Industrial banks and industrial loan companies – recent FDIC actions; implications for parent companies

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Financial Services Alert

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What is an industrial loan company? A long-standing charter alternative for firms seeking to engage in banking and related financial services is the industrial bank or industrial loan company (collectively, ILC). Currently, state law in California, Hawaii, Minnesota, Nevada, and Utah allows for ILCs to be chartered, but not all of those state regulators appear to be actively accepting charter applications. Although ILCs have existed for over a century, Congress did not make them eligible for deposit insurance from the Federal Deposit Insurance Corporation (FDIC) until the 1980s.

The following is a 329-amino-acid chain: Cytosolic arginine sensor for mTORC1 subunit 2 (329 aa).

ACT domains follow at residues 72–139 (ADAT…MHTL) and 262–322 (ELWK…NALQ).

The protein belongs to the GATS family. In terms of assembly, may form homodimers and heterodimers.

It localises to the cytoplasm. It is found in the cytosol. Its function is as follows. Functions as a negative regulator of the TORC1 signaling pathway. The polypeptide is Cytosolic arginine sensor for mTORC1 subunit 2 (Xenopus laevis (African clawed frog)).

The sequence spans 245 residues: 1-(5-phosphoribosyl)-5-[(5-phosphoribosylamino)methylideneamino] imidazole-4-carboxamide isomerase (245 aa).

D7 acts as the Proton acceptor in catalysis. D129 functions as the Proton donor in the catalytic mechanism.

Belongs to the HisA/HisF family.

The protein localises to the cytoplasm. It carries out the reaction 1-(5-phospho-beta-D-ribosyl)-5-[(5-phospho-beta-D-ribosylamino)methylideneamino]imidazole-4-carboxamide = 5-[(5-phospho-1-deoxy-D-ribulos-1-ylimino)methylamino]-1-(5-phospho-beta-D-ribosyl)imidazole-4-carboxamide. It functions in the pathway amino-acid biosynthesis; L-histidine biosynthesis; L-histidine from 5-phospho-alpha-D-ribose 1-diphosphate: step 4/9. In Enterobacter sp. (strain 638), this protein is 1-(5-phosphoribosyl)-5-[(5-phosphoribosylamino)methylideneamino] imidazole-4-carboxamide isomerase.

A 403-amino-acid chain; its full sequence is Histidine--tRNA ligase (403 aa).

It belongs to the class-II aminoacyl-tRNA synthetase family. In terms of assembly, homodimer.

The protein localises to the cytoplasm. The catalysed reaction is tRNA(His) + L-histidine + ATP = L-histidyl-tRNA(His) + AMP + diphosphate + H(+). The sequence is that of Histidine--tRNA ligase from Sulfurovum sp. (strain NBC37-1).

ILCs generally have authority to exercise many of the same powers as traditional banks. Regarding deposits, ILCs may offer savings accounts, certificates of deposit, and negotiable order of withdrawal accounts, but they cannot offer demand deposit accounts. They also are generally able to offer the same consumer and commercial lending products as traditional banks.